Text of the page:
A senior executive of an investment firm linked to fugitive Chinese billionaire Guo Wengui was jailed Friday for more than two years for fraud.

Lu Tao, who worked for Beijing Pangu Investment, was convicted on charges of obtaining loans and foreign exchange “by fraud”, a court in northeastern China said.

Chinese authorities often use criminal proceedings to punish critics and those perceived as threatening their grip on power.

Dalian Xigang People's Court
Dalian Xigang People’s Court. Photo: Weibo.

Lu and his colleagues, Xie Honglin and Yang Ying, confessed to fraud involving 3.2 billion yuan (US$470 million) in loans from the Agricultural Bank of China.

Lu was jailed for two years and three months, and the company was fined 245 million yuan, Dalian Xigang People’s Court said on its social media account.

Xie and Yang were sentenced to two years in prison with a three-year “reprieve”, it said, suggesting they will avoid jail time.

The three defendants had told the court that Guo, an outspoken critic of China’s ruling Communist Party, was Pangu’s “actual controlling shareholder”.

Guo Wengui
Guo Wengui. Photo: Guo Wengui, via YouTube.

Guo directed them “to apply for loans from the bank with fake contracts, stamps and financial statements, which disturbed financial management order and threatened financial security”, the court said.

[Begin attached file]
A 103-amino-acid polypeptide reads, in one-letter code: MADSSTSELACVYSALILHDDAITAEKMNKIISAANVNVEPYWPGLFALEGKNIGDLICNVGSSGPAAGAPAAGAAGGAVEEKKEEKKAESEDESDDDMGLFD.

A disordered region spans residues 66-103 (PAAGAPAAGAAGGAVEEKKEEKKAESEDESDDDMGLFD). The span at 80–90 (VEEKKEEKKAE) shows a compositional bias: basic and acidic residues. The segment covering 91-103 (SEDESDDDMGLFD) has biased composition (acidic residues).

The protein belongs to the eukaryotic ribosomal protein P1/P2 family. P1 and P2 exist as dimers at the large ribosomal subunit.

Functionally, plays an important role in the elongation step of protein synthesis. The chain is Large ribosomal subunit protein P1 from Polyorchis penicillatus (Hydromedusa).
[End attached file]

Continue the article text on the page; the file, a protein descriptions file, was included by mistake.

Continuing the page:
Lu and Xie also fraudulently obtained $13.5 million in foreign exchange “with falsified documents”.

Lu told the court he had “privately engraved an official seal” for use on their loan applications.

“I knew (this was illegal),” Lu said, according to video published previously on the court’s social media account.

“It was Guo Wengui who instructed me to do it, under the circumstances at the time I had no choice.”

Guo, who left China in 2014 and currently lives in New York, has denied the allegations.

In recent months Guo has been using social media to make explosive accusations of corruption among China’s powerful, including Wang Qishan, the head of the government’s internal corruption watchdog.

The real estate tycoon is the subject of an Interpol “red notice” for his arrest, a non-binding warrant.

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